Lessons Learned 1: Huong Ngo
Lessons Learned is a series of posts that seek to activate critical debates about radical education strategies on and off the Field through conversations with artists who are rethinking in a similar way, how, where, and with whom learning happens. The following is an excerpt from an interview with Huong Ngo that took place on June 1oth, 2010.
Huong Ngo was born in Hong Kong, grew up in North Carolina, and currently lives and works in Brooklyn, NY. Her practice blurs the line between artist, educator, and designer, and her research focuses on the relationship between craft revival and radical pedagogy. She has exhibited at the Museum of Contemporary Art in Chicago, the Madison Museum of Contemporary Art, the Soap Factory, the Yerba Buena Center for the Arts, and the National Gallery in Prague. Ngo has also received awards and residencies from the Lower Manhattan Cultural Council, the School of the Art Institute of Chicago, and the Chicago Department of Cultural Affairs. She currently teaches at Parsons the New School for Design and Pratt Institute. This summer, she will be participating in the project called Radical Citizenship, which is taking place on Governor’s Island, NY and is organized by Mary Walling Blackburn. She will also be leading a class called “Cottage Industry” at the School of the Future, a temporary unschool in a Brooklyn park, and will feature an audio interview with a Québec artisan as part of the project Bike Box, organized by Sabine Gruffat and Bill Brown. Ngo’s deepest desire is for radical aesthetics to invade the classroom, and education to resume its subversive role in the practice of freedom.
Amara: How is New York this summer? It sounds like you are busy with some interesting projects.
Huong Ngo: Yeah. It’s great. I just got done teaching last month and have been working on projects and traveling since then. NY is good. We’ve found an amazing community that is really into education.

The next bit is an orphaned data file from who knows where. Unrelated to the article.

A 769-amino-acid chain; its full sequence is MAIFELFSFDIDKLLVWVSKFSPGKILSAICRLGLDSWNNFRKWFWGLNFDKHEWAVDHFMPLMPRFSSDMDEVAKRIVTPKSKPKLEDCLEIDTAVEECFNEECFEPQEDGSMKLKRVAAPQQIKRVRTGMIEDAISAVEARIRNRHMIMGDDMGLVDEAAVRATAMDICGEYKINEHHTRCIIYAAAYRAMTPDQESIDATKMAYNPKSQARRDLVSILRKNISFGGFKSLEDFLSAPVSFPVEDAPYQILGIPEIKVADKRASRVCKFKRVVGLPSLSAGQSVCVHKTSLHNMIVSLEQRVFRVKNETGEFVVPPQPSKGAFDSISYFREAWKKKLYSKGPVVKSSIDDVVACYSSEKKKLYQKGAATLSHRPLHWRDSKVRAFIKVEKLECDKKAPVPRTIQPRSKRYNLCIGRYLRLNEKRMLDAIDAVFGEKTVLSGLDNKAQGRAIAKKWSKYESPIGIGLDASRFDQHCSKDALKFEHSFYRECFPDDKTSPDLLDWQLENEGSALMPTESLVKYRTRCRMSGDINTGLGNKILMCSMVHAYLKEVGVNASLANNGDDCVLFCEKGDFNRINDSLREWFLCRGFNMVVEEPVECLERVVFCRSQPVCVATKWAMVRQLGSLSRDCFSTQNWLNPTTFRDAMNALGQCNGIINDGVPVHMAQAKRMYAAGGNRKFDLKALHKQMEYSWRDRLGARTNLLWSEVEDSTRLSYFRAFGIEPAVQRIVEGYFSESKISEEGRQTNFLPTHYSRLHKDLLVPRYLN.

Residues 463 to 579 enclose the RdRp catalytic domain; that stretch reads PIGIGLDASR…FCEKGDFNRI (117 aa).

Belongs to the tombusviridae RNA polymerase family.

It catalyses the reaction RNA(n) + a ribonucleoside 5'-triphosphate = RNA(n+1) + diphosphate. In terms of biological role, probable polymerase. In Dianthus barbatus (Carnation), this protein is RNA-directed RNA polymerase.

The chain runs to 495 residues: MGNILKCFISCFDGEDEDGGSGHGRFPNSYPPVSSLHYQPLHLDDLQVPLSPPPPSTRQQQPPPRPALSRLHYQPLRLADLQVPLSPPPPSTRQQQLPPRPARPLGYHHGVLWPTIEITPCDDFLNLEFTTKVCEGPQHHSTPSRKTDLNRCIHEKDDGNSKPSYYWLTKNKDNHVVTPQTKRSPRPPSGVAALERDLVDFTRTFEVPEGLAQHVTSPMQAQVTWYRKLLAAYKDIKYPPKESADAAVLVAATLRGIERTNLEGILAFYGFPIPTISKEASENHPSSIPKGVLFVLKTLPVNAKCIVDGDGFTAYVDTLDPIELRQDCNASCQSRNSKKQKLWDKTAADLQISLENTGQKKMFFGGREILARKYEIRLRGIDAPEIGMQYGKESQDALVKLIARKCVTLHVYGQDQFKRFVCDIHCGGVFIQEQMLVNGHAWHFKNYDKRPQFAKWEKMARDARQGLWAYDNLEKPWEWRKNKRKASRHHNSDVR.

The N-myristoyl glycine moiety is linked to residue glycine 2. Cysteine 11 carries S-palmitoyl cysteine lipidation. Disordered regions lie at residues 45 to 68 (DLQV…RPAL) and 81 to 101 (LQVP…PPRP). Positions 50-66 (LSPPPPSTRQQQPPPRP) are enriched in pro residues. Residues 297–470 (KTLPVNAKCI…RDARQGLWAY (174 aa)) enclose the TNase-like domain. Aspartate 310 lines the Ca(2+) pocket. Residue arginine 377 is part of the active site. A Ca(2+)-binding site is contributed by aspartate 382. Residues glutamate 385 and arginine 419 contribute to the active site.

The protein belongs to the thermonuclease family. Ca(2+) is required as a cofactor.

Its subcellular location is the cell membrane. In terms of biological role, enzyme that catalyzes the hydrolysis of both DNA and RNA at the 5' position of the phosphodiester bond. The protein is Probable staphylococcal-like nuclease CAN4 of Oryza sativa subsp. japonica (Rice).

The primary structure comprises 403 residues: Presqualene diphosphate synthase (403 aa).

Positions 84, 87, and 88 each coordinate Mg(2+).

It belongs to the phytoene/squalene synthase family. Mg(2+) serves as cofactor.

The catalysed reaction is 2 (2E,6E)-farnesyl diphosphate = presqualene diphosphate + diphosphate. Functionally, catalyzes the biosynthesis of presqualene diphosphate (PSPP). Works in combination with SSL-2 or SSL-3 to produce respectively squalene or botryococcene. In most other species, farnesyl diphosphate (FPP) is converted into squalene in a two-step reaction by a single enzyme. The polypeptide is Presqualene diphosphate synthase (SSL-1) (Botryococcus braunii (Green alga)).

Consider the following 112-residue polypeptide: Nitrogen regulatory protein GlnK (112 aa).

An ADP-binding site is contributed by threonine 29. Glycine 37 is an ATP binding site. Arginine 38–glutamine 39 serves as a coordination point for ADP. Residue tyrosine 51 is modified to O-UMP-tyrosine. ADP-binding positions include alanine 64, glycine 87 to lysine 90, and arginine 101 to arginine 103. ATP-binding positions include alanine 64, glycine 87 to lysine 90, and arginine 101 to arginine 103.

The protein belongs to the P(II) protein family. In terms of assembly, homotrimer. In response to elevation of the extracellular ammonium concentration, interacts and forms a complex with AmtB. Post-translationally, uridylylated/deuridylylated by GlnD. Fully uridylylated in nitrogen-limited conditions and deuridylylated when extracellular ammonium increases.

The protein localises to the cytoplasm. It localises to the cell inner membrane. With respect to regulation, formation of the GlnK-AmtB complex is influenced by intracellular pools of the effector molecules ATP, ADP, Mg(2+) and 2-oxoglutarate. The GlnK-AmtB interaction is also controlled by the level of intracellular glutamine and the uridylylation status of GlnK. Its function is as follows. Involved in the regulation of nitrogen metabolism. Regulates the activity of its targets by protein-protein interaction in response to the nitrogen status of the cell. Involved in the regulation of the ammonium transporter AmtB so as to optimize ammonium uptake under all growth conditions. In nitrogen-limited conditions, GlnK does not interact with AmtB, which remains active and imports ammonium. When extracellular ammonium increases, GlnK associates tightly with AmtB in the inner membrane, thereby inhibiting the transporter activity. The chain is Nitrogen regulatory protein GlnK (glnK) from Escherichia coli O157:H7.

Amara: Tell me about this education community. Has it always been there or is this something new?
Huong Ngo: The community here is a combination of artists, educators, home schoolers, designers, intellectuals, writers, interested peoples. Of course it’s a fluid group. Some are people who started schools or were a part of artist-run schools like Secret School, Trade School, and School of the Future. In particular, I’ve been collaborating with Chris Kennedy on Conversations at the Commons, which has been a platform for people to get together and share research on radical education. This research that I’ve presented at the Whitney ISP Pedagogy group will also be part of a collaboration with Hong-An Truong this summer on Governor’s Island, and a project with students in the US and Iraq in the fall. Another project I’m working on, Cottage Industry came from conversations and research about craft and the economy.
Amara: Can you talk a little about the cottage industry historically?
Huong Ngo: Well, I’m looking at it from a WPA/Craft Revival historical perspective, in which many crafts were taught along with entrepreneurial skills to people in rural places. I am interested in aesthetic knowledge that is transferred along with something else. In the case of the historic cottage industry, that something else is a business savvy, a deep understanding of materials, a history of the craft, and much more. The Cottage Industry class (which you’ve caught me in the beginning phase of) is an update – looking at what knowledge can be transferred and what new models can be generated as a group through the contemplation of the historic cottage industry model. I’m interested in exploring the role of craft in our current industrialized/globalized/capitalist society, what it means to make and sell your work from a Marxist perspective, and what the local economy means to a contemporary cottage industry.